Skip to main content
×
×
Home

Personal Politics without Clientelism? Interpreting Citizen-Politician Contact in Africa

  • Lisa Mueller
Abstract:

This study clarifies the meaning of clientelism and documents its extent in sub-Saharan Africa—a region that political scientists and policy makers often view as especially clientelistic. It proposes an understanding of clientelism as personal contact between citizens and politicians in which citizens request selective rather than public goods in exchange for political loyalty. It then suggests that assessments of clientelism in Africa are sensitive to the amount of information about personal contact that surveys provide. Closed-ended Afrobarometer surveys suggest that personal contact is mostly clientelistic, whereas the original open-ended questionnaires employed in an original survey from Niger suggest that the bulk of citizen requests are programmatic. Leveraging detail in Nigeriens’ qualitative accounts of visiting and calling politicians, the highly personalized contact of Nigeriens can be understood as an adaptation to limits on impersonal contact, not a sign that politicians are circumventing formal channels of communication in order to distribute patronage under the table.

Cette étude clarifie la signification du clientélisme et documente son étendue dans L’Afrique saharienne - une région que les politologues et dirigeants considèrent souvent comme particulièrement clientéliste. Il propose une compréhension du clientélisme en tant que contact personnel entre les citoyens et les politiciens dans lequel les citoyens demandent des biens sélectifs plutôt que publics en échange d’une loyauté politique. Il suggère ensuite que les évaluations du clientélisme en Afrique sont sensibles à la quantité d’informations sur les contacts personnels fournis par les enquêtes. Les enquêtes Afrobaromètre fermées suggèrent que le contact personnel est principalement clientéliste, alors que les questionnaires initiaux ouverts dans une enquête originale du Niger suggèrent que la majorité des demandes des citoyens sont programmatiques. Le contact hautement personnalisé des Nigériens peut être compris comme une adaptation aux limites du contact impersonnel, pas un signe que les politiciens contournent les voies officielles de communication afin de distribuer le mécénat sous la table.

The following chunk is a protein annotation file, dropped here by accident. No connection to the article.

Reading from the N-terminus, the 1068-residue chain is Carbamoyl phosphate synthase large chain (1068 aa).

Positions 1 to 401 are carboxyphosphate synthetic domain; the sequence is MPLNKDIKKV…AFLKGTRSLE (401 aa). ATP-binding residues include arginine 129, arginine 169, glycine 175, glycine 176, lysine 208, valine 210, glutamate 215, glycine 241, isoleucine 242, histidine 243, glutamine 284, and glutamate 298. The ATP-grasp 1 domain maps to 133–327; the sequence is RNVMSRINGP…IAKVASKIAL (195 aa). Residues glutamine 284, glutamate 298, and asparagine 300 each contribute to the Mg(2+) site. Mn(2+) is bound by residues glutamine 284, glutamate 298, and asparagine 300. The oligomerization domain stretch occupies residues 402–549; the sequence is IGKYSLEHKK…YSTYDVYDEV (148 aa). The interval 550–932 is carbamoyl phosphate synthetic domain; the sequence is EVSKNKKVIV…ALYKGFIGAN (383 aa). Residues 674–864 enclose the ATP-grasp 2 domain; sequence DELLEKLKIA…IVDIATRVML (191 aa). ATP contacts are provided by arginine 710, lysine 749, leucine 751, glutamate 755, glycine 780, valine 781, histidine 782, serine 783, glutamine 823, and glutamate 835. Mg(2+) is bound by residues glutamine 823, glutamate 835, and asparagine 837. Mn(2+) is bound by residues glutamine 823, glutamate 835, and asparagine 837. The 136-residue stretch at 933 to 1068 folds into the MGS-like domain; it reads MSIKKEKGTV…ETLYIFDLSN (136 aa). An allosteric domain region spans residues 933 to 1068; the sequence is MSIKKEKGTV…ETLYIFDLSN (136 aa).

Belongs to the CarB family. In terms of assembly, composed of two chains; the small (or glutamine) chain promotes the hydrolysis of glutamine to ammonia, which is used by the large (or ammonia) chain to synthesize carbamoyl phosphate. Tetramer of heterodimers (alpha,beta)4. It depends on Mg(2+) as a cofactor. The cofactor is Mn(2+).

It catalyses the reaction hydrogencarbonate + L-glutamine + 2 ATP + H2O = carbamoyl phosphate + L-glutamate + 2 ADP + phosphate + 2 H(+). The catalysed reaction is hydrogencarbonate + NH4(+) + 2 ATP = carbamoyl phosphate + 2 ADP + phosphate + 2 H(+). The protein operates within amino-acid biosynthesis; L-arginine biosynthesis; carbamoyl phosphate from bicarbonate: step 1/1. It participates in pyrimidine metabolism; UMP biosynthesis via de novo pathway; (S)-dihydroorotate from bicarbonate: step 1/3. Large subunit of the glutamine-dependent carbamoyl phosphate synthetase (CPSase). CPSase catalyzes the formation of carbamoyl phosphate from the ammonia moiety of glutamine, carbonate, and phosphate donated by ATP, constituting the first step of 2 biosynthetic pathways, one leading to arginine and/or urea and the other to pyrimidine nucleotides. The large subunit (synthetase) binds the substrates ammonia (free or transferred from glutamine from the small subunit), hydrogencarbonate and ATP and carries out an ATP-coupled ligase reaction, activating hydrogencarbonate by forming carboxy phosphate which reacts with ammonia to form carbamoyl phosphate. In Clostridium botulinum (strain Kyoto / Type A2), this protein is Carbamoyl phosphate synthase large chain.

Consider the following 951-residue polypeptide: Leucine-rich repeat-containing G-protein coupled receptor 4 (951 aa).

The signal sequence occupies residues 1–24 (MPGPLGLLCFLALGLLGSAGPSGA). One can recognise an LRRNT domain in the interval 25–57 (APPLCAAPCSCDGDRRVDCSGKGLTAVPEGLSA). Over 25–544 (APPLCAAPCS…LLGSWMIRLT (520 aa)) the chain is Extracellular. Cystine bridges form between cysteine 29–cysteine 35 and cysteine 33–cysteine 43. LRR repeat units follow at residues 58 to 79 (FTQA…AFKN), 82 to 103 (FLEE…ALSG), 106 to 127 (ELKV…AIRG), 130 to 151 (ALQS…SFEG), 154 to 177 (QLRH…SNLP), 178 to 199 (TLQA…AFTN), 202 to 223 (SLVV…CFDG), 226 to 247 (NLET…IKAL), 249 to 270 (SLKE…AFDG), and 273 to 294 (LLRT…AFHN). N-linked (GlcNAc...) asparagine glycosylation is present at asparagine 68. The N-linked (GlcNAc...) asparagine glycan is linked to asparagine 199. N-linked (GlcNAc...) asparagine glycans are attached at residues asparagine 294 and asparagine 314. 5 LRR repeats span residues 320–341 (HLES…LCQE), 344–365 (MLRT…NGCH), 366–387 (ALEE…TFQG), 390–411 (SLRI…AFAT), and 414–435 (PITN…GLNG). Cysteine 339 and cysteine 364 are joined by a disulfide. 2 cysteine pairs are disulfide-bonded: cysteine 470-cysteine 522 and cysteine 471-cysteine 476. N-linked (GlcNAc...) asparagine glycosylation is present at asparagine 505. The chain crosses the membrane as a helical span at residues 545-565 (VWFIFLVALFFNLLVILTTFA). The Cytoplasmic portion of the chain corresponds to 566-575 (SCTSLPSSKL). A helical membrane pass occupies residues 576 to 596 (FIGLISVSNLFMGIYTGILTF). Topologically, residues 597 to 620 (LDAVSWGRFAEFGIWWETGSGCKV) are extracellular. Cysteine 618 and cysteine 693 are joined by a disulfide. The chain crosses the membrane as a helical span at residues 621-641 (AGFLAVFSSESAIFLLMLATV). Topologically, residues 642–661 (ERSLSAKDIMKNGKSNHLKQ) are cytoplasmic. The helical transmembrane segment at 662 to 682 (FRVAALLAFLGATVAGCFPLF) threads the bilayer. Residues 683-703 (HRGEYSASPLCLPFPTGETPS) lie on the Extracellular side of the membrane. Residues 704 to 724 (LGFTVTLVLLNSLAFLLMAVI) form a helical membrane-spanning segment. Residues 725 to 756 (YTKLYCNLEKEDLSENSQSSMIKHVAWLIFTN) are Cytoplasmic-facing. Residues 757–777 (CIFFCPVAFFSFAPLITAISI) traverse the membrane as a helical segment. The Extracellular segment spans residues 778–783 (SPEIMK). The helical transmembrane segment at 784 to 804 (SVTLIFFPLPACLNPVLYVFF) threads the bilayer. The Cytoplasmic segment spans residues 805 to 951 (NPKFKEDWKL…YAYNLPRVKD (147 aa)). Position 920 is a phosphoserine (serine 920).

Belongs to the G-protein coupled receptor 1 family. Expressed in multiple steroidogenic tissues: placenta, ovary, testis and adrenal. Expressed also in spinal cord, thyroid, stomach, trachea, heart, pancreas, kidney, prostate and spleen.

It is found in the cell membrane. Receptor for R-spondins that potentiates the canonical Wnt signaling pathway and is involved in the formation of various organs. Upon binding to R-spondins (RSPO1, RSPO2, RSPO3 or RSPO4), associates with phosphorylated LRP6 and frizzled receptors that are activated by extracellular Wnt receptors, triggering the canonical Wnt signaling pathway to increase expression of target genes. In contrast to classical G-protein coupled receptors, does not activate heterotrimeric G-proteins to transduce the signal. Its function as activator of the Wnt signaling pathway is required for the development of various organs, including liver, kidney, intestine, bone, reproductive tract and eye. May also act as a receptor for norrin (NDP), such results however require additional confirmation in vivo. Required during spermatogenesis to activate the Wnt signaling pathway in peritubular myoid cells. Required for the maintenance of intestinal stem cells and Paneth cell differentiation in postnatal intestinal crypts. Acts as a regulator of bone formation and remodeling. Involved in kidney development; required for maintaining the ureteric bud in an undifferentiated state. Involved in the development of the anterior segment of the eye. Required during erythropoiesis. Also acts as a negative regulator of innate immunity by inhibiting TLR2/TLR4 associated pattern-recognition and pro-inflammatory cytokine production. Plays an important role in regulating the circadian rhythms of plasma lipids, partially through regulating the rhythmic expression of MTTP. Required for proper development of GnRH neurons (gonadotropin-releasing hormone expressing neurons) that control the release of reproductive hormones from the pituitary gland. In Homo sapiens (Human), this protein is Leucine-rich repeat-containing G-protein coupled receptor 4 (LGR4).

• View HTML
    • Send article to Kindle

      To send this article to your Kindle, first ensure no-reply@cambridge.org is added to your Approved Personal Document E-mail List under your Personal Document Settings on the Manage Your Content and Devices page of your Amazon account. Then enter the ‘name’ part of your Kindle email address below. Find out more about sending to your Kindle. Find out more about sending to your Kindle.

      Note you can select to send to either the @free.kindle.com or @kindle.com variations. ‘@free.kindle.com’ emails are free but can only be sent to your device when it is connected to wi-fi. ‘@kindle.com’ emails can be delivered even when you are not connected to wi-fi, but note that service fees apply.

      Find out more about the Kindle Personal Document Service.

      Personal Politics without Clientelism? Interpreting Citizen-Politician Contact in Africa
      Available formats
      ×
      Send article to Dropbox

      To send this article to your Dropbox account, please select one or more formats and confirm that you agree to abide by our usage policies. If this is the first time you use this feature, you will be asked to authorise Cambridge Core to connect with your <service> account. Find out more about sending content to Dropbox.

      Personal Politics without Clientelism? Interpreting Citizen-Politician Contact in Africa
      Available formats
      ×
      Send article to Google Drive

      To send this article to your Google Drive account, please select one or more formats and confirm that you agree to abide by our usage policies. If this is the first time you use this feature, you will be asked to authorise Cambridge Core to connect with your <service> account. Find out more about sending content to Google Drive.

      Personal Politics without Clientelism? Interpreting Citizen-Politician Contact in Africa
      Available formats
      ×
Copyright
References
Hide All
Adams, Brian E. 2007. Citizen Lobbyists: Local Efforts to Influence Public Policy. Philadelphia: Temple University Press.